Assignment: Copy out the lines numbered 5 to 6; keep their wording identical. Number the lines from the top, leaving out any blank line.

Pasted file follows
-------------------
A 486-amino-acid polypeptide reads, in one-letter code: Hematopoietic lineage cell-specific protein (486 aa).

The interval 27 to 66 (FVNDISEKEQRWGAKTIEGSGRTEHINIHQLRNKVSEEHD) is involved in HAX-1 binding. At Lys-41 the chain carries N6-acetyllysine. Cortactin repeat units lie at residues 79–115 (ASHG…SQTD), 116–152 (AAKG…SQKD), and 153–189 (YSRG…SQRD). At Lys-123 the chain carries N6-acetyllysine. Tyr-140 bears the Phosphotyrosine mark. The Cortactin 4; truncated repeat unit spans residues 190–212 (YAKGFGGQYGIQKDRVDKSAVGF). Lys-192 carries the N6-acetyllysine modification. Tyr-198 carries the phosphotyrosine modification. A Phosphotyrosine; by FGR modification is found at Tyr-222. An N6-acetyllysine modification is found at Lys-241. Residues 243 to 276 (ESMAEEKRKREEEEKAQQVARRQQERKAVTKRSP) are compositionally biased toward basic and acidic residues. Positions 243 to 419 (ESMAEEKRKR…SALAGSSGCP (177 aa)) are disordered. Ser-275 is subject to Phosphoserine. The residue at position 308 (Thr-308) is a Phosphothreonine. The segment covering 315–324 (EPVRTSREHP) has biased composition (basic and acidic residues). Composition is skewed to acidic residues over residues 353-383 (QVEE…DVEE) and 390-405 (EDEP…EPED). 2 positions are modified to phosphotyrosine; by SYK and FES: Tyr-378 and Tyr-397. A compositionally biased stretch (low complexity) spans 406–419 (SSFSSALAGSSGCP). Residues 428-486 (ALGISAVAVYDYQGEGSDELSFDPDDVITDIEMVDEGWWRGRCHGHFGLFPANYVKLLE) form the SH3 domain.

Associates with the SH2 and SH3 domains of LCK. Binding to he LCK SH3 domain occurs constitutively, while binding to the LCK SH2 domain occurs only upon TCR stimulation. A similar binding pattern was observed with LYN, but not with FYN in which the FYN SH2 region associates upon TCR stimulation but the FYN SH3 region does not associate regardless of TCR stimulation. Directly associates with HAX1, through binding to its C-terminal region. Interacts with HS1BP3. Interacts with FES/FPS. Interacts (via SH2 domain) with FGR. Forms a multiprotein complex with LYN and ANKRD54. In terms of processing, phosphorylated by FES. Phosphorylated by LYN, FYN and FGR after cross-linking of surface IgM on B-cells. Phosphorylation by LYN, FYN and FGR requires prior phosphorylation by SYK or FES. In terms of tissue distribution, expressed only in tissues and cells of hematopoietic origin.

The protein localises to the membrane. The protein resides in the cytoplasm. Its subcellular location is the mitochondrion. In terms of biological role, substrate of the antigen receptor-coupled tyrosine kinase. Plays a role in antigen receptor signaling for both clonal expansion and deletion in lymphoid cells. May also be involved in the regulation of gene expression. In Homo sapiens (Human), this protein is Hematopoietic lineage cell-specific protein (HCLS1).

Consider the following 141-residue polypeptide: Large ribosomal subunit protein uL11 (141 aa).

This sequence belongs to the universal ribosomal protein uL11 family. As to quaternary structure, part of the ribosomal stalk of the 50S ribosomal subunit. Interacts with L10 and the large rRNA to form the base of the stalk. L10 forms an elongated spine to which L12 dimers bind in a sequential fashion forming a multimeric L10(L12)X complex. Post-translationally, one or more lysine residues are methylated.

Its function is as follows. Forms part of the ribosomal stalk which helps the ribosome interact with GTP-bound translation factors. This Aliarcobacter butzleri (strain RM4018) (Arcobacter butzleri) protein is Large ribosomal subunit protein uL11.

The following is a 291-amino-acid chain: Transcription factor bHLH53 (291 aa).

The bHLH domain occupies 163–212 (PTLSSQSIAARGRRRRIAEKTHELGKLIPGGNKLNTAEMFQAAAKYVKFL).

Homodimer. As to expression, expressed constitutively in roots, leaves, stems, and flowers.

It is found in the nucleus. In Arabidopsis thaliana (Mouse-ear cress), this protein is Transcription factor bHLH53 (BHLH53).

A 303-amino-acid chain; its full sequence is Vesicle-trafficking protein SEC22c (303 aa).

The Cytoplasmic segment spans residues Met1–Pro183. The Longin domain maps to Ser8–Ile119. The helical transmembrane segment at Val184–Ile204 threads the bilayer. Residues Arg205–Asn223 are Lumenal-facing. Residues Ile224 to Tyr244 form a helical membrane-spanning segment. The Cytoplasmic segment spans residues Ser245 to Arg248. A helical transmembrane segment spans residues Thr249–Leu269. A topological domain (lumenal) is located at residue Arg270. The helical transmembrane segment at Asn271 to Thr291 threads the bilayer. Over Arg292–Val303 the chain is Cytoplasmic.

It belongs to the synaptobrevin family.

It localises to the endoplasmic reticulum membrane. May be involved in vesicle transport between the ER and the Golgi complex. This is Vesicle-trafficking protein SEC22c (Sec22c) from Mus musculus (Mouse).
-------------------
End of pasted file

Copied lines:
Consider the following 141-residue polypeptide: Large ribosomal subunit protein uL11 (141 aa).

This sequence belongs to the universal ribosomal protein uL11 family. As to quaternary structure, part of the ribosomal stalk of the 50S ribosomal subunit. Interacts with L10 and the large rRNA to form the base of the stalk. L10 forms an elongated spine to which L12 dimers bind in a sequential fashion forming a multimeric L10(L12)X complex. Post-translationally, one or more lysine residues are methylated.